HONG KONG (Dow Jones Investment Banker) – The long-awaited international board of the Shanghai Stock Exchange (SSE) apparently is inching closer to becoming a reality. But its offerings are likely to be dominated by Chinese companies incorporated offshore, and, if history is any guide, listing there is likely to do little in the long run for truly international businesses.
The SSE and regulatory authorities have now largely drafted rules for companies to list on the international board, China’s 21st Century Business Herald reports, and a shortlist of candidates has been drawn up. The first listings reportedly could come as soon as the second half of 2011, opening the gates for foreign companies to investor demand in China.
(Click HERE for 21st Century Business Herald article on April 22, 2011).
The concept of the international market was first floated in 2007, and a blueprint was outlined two years ago by China’s State Council. The China Securities Regulatory Commission (CSRC) listed it as a priority and initially planned its launch in late 2010, but the board has yet to become operational.
Hong Kong’s recognition of mainland accounting standards and auditors, the recent completion in Hong Kong of the first-ever yuan-denominated IPO there and moves to enable Singapore to become a major offshore trading center for the yuan are all indications of how China’s securities and currency markets are opening up – an evolution of which Shanghai’s international board is a part. HKEx, which could be most affected by such a move, is said to have been involved in discussions of the framework, as well as Hong Kong’s Securities and Futures Commission.
The market would cater to large, liquid, foreign-registered enterprises only. Draft listing requirements are said to include a market capitalization threshold of US$4.6 billion (equivalent) and minimum net profits of US$150 million in the prior year. Reportedly there will be minimum free float levels.
The board would serve multinationals that want to sell new shares in China or list depositary receipts there, and would allow cross-border exchange traded funds. Major corporations and financial institutions with interests in China, including HSBC Group, Standard Chartered Bank PLC and consumer giant Unil ever are said to be keen to boost their profile and facilitate acquisitions there. Ten are said to have now been shortlisted as likely candidates.
The reality, however, is that the board is likely to be dominated by “red chips” – companies from mainland China that are listed in Hong Kong and have, through a reorganization, transferred their assets and liabilities to an offshore entity, usually in the Cayman Islands.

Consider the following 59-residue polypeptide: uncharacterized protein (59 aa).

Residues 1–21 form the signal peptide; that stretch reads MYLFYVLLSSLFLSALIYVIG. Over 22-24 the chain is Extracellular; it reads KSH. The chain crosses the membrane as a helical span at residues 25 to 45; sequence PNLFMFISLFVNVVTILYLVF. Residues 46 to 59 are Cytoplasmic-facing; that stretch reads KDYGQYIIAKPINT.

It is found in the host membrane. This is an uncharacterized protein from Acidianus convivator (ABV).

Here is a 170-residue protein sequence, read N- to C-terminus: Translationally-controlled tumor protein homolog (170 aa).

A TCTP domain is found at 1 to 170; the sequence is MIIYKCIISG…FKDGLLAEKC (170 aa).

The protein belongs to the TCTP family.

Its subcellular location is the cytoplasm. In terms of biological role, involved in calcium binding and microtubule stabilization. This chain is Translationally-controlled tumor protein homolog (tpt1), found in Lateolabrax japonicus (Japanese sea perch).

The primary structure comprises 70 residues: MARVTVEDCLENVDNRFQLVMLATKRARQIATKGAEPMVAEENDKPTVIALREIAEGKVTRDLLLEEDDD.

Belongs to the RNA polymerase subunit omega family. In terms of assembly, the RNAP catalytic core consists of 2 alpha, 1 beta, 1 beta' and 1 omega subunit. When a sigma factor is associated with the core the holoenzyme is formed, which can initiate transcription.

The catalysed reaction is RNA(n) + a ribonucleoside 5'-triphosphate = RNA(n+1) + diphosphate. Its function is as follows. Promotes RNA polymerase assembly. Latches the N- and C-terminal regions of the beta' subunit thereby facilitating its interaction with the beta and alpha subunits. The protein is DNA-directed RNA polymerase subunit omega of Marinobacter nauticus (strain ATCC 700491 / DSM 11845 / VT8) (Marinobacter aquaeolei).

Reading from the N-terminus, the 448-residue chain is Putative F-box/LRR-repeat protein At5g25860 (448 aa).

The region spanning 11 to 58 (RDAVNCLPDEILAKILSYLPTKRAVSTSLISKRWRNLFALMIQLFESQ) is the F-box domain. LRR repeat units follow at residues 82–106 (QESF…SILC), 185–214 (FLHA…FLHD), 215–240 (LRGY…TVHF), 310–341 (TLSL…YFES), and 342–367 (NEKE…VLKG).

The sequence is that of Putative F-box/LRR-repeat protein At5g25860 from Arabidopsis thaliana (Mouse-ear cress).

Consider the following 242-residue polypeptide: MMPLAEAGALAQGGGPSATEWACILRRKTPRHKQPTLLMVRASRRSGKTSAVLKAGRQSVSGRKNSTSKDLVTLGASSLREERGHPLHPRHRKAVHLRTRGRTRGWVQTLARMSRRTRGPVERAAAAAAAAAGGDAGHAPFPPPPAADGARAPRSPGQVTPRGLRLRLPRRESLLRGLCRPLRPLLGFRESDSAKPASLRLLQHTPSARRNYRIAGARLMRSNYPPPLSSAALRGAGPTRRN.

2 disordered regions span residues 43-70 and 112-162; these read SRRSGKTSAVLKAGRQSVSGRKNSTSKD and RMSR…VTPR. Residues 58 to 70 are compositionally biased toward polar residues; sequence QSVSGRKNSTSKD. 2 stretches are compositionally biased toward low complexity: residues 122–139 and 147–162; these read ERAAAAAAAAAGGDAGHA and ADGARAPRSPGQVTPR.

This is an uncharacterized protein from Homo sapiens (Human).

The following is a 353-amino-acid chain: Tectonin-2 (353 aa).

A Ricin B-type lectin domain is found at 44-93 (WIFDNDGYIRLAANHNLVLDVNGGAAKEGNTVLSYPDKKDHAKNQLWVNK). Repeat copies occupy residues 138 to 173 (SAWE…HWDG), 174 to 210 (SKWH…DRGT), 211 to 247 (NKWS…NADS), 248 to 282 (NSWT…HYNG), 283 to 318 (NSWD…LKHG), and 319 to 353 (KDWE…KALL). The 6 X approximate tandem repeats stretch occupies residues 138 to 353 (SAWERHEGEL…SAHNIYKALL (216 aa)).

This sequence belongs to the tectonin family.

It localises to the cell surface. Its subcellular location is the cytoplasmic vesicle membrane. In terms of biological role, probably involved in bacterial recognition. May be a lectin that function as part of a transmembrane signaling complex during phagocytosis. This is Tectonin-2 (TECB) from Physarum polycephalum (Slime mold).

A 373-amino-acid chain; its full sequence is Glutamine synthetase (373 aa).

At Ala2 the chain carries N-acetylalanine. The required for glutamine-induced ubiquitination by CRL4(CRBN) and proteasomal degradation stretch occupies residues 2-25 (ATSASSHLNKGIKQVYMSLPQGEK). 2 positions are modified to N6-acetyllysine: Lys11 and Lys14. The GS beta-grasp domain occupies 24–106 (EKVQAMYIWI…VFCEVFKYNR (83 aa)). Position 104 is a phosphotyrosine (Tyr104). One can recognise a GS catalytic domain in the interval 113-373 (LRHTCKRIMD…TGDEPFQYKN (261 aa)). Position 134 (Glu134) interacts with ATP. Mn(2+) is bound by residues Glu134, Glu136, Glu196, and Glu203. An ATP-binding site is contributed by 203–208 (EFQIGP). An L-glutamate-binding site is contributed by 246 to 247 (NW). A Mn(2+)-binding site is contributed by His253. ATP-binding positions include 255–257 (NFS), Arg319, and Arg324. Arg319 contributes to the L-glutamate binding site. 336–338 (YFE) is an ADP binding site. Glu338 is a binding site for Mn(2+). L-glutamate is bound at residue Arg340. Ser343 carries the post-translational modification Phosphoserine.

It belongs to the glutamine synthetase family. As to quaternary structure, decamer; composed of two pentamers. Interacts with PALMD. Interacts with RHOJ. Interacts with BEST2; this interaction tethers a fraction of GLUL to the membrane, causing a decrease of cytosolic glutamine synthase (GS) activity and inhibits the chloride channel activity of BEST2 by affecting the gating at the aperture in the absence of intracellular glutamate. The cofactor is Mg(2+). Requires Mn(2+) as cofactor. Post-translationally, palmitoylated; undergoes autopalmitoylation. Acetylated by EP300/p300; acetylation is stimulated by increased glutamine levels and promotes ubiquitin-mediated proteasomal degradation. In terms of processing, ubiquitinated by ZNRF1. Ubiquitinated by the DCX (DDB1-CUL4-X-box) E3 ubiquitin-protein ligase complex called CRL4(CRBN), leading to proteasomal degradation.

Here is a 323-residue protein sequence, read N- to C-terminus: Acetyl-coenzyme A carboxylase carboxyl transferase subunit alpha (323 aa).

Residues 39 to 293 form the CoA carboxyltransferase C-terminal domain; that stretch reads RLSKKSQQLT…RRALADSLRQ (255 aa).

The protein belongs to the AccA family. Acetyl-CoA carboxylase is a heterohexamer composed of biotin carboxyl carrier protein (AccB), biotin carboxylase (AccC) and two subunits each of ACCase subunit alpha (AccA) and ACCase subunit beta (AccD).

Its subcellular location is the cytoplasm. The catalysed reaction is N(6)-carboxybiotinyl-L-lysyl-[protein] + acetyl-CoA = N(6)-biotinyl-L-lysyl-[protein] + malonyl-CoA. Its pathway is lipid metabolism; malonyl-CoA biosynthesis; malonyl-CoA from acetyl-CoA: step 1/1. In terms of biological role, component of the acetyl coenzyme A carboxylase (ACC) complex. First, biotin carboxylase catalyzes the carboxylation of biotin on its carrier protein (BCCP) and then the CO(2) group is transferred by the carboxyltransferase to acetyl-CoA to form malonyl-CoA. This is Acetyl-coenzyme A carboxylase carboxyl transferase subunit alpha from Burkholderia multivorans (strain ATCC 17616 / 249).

Red chips include major state-owned enterprises such as China Mobile Ltd. and PetroChina Co. Ltd. According to HKEx, 103 red chips were listed in Hong Kong as of March 31, of which about 10% are said to meet the Shanghai listing criteria. Other Chinese companies listed on other offshore exchanges (chiefly in the US) could also qualify.
A listing in Shanghai would enable corporates to tap Chinese retail investors as well as institutions that are currently prohibited by their charters from investing in stocks listed outside China. Such restrictions could make the board more viable than other secondary markets because it will be less vulnerable to flow-back to the issuers’ home markets.
Listing on the SSE could come with strings attached. Foreign exchange controls in the PRC would, for now, largely confine the use of proceeds of any capital raising to the mainland. Moreover, unless the issuer sells a substantial number of shares in Shanghai, liquidity could drop to diminutive levels.
Harvesting China’s savings will take more than a mere listing in most cases. It will entail significant investor relations efforts to promote a sell-side research following and to boost trading volumes. Without that, Shanghai’s new board could follow in the footsteps of the Tokyo exchange, which saw mass delistings by multinational companies – 115 out of a total of 127 since 1991. To a lesser extent, the same pattern has been seen on the NYSE and Nasdaq. The lengthy IPO approval process by the CSRC will probably remain, too.
For many, the China dream is likely, for some time to come, to remain just that.
(Philippe Espinasse worked as an investment banker in the US, Europe and Asia for more than 19 years and now writes and works as an independent consultant in Hong Kong. Visit his website at https://www.ipo-book.com. Readers should be aware that Philippe may own securities related to companies he writes about, may act as a consultant to companies he mentions and may know individuals cited in his articles. To comment on this column, please email [email protected]).
[This article was originally published on Dow Jones Investment Banker on 27 April 2011 and is reproduced with permission].
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